Basically, it’s the same game plan that they have been doing for years with the old press.
- Claim bias.
- Coordinate claims.
- Get Republican politicians to threaten the media organizations.
Rinse, lather, repeat:
Facebook created “Project P” — for propaganda — in the hectic weeks after the 2016 presidential election and quickly found dozens of pages that had peddled false news reports ahead of Donald Trump’s surprise victory. Nearly all were based overseas, had financial motives and displayed a clear rightward bent.
In a world of perfect neutrality, which Facebook espouses as its goal, the political tilt of the pages shouldn’t have mattered. But in a videoconference between Facebook’s Washington office and its Silicon Valley headquarters in December 2016, the company’s most senior Republican, Joel Kaplan, voiced concerns that would become familiar to those within the company.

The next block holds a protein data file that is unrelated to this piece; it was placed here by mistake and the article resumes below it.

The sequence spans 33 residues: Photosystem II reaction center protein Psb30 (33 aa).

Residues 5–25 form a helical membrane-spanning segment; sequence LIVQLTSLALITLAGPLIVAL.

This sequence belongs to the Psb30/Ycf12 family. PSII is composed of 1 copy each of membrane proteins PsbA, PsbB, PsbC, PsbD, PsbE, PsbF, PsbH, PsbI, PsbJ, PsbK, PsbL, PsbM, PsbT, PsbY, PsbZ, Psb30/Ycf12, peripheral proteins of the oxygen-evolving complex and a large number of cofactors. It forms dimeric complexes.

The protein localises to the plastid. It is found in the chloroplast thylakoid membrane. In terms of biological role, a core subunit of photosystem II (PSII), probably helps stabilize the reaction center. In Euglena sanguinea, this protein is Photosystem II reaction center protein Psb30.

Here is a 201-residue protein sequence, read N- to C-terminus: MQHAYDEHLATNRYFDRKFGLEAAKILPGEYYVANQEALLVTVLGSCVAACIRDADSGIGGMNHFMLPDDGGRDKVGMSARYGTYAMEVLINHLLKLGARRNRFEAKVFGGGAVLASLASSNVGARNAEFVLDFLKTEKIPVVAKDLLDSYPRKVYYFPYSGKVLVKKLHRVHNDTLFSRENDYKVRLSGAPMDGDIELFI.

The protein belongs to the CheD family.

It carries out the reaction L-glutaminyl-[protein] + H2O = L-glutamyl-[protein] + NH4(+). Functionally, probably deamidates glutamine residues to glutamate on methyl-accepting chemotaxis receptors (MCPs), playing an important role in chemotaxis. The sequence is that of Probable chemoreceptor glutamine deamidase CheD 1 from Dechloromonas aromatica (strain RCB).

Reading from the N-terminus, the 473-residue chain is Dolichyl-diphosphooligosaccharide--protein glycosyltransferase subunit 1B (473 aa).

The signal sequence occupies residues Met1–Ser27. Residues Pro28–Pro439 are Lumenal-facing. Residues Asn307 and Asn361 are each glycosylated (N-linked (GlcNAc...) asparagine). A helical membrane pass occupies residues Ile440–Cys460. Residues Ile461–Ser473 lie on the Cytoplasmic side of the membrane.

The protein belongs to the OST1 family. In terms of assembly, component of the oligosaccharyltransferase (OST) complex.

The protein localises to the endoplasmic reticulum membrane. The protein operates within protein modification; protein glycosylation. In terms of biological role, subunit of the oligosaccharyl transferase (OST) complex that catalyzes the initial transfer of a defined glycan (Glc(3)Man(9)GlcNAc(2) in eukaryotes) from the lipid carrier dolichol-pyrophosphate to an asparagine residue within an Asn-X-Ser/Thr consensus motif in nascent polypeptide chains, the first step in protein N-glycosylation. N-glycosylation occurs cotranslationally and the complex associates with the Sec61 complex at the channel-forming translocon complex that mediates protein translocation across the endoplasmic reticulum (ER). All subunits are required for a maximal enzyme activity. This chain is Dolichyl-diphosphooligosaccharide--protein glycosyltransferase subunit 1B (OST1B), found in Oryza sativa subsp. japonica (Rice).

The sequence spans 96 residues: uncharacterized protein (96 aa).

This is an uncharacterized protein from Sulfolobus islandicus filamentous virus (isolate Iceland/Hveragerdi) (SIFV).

“We can’t remove all of it because it will disproportionately affect conservatives,” said Kaplan, a former George W. Bush White House official and now the head of Facebook’s Washington office, according to people familiar with the meeting who spoke on the condition of anonymity to protect professional relationships.
The debate over “Project P,” which resulted in a few of the worst pages quickly being removed while most others remained on the platform, exemplified the political dynamics that have reigned within Facebook since Trump emerged as the Republican Party’s presumptive nominee to the White House in 2016. A company led mainly by Democrats in the liberal bastion of Northern California repeatedly has tilted rightward to deliver policies, hiring decisions and public gestures sought by Republicans, according to current and former employees and others who have worked closely with the company.